Computer simulation is often used to model the operations of complex systems. This paper describes the application of simulation to a campus eatery, Fox's Hole. Fox's Hole customers currently experience long wait times for service during the dinner hours. Simulation using MedModel© was used to model the current system, and thenadjustments to availability of resources were made in an effort to decrease the amount of time a customer spends in the system.
The possibility of a nearby eatery, Median Market, closing has been proposed by University administration. Should Median Market be closed, its customers would likely eat at Fox's Hole instead, thus increasing the volume of customers at Fox's Hole, thus putting additional stress on the system. The operation of Fox's Hole was then modeled taking into account the increase in the number of customers that would result from the closing of Median Market. Based on the results of this simulation, the current allocation of resources at Fox?s Hole would not be able to handle the increase in customers, causing the system to become unstable. Changes to the availability of resources were made in an attempt to bring stability to the system.
For both the current situation at Fox's Hole and the hypothetical case presented by the closing of Median Market, simulating various possible changes to each of the systems revealed well-defined adjustments to the allocation of resources that would improve customer experience by decreasing their time in the system.
A particular university campus eatery which will be referred to as ‘Fox’s Hole’, serves as the primary establishment for students living on campus to obtain meals. During peak times, Fox’s Hole is extremely crowded, and service times are long. Thus, there appears to be room for significant improvement in efficiency in terms of service times and server utilization. In addition to Fox’s Hole, there is another restaurant, which will be referred to as ‘Median Market’, very nearby to Fox’s Hole. Median Market is frequented by far fewer customers, and as a result, the university has considered closing it down. If Median Market were to be closed down, it would likely increase the number of customers at Fox’s Hole, thus potentially straining the Fox’s Hole system further. Simulation via MedModel©, a ProModel© product, was used to model the operations at Fox’s Hole. After modeling the operation of Fox’s Hole, taking into account the possible increase in customer volume that may result if Median Market were closed down, targeted adjustments to Fox’s Hole will be simulated in order to determine which changes improve efficiency.
The goals of this project are to (1) accurately simulate the operation of a university campus eatery, (2) determine modifications to the system that would improve performance in such ways as increased throughput and reduced customer wait time, and (3) assess the effect of an increase in the volume of customers to Fox’s Hole if Median Market was to be shut down.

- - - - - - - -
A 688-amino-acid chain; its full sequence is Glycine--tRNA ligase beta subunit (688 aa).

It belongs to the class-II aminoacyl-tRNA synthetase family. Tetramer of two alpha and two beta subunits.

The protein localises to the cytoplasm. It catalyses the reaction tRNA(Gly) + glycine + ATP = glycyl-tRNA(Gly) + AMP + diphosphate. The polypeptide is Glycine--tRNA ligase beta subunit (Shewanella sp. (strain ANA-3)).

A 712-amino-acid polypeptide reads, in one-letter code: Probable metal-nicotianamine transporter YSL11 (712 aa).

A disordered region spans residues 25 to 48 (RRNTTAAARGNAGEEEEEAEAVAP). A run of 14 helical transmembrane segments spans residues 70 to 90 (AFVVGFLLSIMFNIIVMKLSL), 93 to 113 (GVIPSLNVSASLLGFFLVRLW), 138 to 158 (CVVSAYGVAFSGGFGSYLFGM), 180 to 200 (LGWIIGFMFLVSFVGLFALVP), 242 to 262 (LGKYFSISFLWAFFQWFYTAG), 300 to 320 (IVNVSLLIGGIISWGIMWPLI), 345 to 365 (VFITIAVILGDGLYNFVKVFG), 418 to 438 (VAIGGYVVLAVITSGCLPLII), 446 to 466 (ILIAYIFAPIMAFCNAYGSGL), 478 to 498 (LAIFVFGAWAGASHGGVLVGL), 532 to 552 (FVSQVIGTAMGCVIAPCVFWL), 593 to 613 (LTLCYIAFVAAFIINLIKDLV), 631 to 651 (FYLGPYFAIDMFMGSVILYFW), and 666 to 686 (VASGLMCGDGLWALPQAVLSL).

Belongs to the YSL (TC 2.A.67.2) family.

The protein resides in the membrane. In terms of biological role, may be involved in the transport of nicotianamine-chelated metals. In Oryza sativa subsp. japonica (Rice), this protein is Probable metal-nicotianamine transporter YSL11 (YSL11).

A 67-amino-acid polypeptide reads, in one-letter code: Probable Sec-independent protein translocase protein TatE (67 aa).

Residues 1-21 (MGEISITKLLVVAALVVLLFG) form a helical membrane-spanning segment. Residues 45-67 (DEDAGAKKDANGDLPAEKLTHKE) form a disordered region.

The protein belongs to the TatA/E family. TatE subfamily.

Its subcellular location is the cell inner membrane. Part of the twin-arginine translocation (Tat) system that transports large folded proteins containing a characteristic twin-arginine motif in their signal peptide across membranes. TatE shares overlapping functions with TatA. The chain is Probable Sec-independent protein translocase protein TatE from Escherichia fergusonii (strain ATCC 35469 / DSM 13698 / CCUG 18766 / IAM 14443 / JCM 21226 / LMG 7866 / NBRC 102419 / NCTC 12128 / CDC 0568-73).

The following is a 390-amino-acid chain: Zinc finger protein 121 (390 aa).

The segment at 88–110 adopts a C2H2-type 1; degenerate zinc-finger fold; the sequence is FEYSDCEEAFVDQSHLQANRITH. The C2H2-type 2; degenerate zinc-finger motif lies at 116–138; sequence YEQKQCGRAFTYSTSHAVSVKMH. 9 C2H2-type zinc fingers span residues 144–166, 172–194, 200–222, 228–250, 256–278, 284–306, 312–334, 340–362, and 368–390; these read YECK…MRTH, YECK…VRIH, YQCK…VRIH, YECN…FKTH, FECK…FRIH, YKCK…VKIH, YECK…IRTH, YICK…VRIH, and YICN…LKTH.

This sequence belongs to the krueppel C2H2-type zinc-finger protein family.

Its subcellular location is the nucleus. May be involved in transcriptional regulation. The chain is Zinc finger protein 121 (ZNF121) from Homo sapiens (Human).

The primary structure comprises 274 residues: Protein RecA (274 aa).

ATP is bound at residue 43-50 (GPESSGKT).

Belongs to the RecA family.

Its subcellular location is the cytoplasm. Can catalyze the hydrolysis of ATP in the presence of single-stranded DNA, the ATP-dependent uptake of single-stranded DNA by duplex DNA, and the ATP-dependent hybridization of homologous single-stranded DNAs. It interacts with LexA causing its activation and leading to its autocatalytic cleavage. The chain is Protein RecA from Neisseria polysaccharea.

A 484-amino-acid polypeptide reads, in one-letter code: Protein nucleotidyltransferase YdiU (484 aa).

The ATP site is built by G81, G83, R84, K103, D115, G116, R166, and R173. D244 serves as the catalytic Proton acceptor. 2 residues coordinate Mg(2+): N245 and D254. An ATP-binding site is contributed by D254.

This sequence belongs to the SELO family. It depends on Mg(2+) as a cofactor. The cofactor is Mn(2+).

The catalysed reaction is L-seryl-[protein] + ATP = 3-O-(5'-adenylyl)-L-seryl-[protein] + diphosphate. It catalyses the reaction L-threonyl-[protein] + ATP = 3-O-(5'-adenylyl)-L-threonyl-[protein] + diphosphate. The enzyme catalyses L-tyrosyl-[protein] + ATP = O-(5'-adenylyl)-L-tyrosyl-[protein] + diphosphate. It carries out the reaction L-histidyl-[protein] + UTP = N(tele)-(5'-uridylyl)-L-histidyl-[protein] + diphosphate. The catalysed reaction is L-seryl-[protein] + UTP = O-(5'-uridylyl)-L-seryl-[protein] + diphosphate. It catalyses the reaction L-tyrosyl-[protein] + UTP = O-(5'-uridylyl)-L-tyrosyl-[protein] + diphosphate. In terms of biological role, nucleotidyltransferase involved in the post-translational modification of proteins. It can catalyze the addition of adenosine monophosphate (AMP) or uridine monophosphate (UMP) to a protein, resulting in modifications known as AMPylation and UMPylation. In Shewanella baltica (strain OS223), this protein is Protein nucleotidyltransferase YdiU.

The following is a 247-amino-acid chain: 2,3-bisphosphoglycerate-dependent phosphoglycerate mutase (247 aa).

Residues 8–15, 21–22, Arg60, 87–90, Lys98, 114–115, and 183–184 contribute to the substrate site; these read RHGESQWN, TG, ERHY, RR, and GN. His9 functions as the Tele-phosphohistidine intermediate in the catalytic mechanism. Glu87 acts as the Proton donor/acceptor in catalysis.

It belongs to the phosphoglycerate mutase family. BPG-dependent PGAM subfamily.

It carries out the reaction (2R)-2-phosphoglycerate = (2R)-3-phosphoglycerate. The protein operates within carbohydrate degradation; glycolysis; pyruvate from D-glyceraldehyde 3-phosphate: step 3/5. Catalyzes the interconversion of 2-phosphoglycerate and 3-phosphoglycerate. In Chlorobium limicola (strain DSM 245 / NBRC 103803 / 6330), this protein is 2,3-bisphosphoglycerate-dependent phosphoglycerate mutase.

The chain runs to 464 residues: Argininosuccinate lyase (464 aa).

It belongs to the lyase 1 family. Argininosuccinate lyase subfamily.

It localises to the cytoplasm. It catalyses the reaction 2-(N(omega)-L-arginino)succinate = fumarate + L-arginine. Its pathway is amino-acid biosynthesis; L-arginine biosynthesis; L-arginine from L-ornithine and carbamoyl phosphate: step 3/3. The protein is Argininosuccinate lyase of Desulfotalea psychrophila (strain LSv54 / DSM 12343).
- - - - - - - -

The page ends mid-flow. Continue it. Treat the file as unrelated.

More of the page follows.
Our simulation models Fox’s Hole during the peak dinner hours, 5:00pm to 9:00pm. We were interested in analyzing such aspects as waiting times for the individual food locations, average time spent in the entire system, aggregate throughput, utilization of the dining area, and utilization of other resources such as employees. We also gathered data on the number of people who frequented the secondary eatery to test the viability of shutting it down.
Raw data was collected by hand at Fox’s Hole from January to March. Data was collected on interarrival times, service times, resource behavior, and customer tendencies. The raw data was then fit to statistical distributions using StatFit©. Simplifying assumptions were made concerning resource availability, service models, and entity behavior.
The simulation was constructed using MedModel. While MedModel is typically used to simulate the operation of a medical facility, its flexible structure is conducive to the simulation of many types of processes. MedModel combines the intuitiveness of graphical programming with the flexibility hard coding.
The intended users of this simulation are the designers of the model, and potentially Fox’s Hole management. We, the designers, intend to use the simulation to identify changes to the system that will improve efficiency and to determine the effect of an increase in the number of customers. Management could potentially use the model to predict the effect of day-to-day changes in the system (e.g. a cashier who calls in sick).
To make the simulation user-friendly, a graphical user interface was developed to represent the operation of Fox’s Hole. It allows the users to see a model of the system that is in an animated as opposed to a mathematical form, which will greatly increase its appeal to the non-technical managers. Users will be able to relate to an animation of the system far better than they would if the output was only numbers. For example, if a particular customer queue is getting very long, the user is able to quickly identify this as a bottleneck by simply watching the animation instead of having to look through several spreadsheets before identifying the problem.